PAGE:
January 18-March 15, 2014
Members-only reception January 17, 6-7pm
Public Opening and Reception January 17, 7-9pm.
For his museum debut in the United States, Anton Ginzburg will present At the Back of the North Wind and Walking the Sea, part one and two of a trilogy of works in film, photography, sculpture and painting developed around historical and cultural conceptions of mythical or legendary landscapes and places that have conquered popular imagination and spawned collective memories.
At the Back of the North Wind, first presented at the 54th Venice Biennial in 2011, is the result of Ginzburg’s part-fictional, part-documentary journey to and search for Hyperborea, a mythical land that first appears in the writings of ancient Greek writers Hesiod, Homer and Herodotus as a place of pure bliss, perpetual sunlight and eternal springtime. Associated with the “golden age of man,” Hyperborea was a source for inspiration for early modernist thinkers such as German Friedrich Nietzsche and Russian Helena Blavatsky, before occupying central stage in the early twentieth century St. Petersburg poetic tradition of Acmeism which took its name from the Greek word acme invoking the golden age of man.
In developing this project, Ginzburg embarked on a three-part journey attempting to locate Hyperborea according to descriptions found in literature, newspaper articles and mythology. The photographs, sculpture, reliefs, drawings, and film that make up At the Back of the North Wind represent fragments of the artist’s impressions and experiences from his research and travels to form a master narrative of journey and discovery. The installation takes the viewer from the primordial virgin forest of Oregon, to St. Petersburg and its eroding palaces and haunted natural history museum, and finally to the ruins of the Gulag prisons and archeological sites on the White Sea. Present throughout is a cloud of red smoke that functions both as a metaphor for the exalted self and an expression of the collective unconscious.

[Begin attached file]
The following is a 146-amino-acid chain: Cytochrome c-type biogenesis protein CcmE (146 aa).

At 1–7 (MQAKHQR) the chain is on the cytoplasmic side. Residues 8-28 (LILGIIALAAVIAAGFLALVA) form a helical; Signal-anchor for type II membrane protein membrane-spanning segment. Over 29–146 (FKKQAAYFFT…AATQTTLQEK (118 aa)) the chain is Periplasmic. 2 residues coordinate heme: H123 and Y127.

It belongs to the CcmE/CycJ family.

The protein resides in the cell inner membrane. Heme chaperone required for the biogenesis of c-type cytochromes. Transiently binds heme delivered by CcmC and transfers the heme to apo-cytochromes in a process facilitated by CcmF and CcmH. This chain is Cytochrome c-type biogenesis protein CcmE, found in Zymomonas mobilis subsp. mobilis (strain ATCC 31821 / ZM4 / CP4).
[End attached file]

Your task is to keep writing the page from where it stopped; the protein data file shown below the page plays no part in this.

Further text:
In Walking the Sea, Ginzburg crosses the Aral Sea – an inland salt-water sea that lies between Kazakhstan and Uzbekistan. Previously one of the four largest inland bodies of water in the world with an area of more than 26,000 sq miles, the Aral Sea has been steadily shrinking since the 1960s and by now has almost dried up. Caused by the Soviet irrigation project which diverted feeder-rivers to irrigate cotton fields in the surrounding desert, this environmental devastation led to the destruction of the region’s once prosperous fishing industry, unemployment and local climate change. Calling it a “ready-made earthwork”, Ginzburg explores the poetic paradox of the sea without water. As in At the Back of the North Wind, the artist employs landscape that contains the remnants of the twentieth century past to explore themes of collective memory.
Carrying a mirror as a device for representation, Ginzburg offers a literal and metaphorical reflection on scenes of historical and natural processes: the exposed seabed, abandoned Soviet military bases, and scattered rusting vessels. The resulting installation of film, photographs, objects and paintings combines the documentation of the physical experience of crossing the sea with his personal poetic interpretation of a specific place and time. It draws on the theory that the Aral Sea has disappeared underground and reemerged several times throughout history. Likening the idea of this “sub-sea” to Lacanian concepts of the mechanism of the subconscious, Ginzburg employs methods of psychoanalysis to record and interpret the dreams and experiences of Walking the Sea.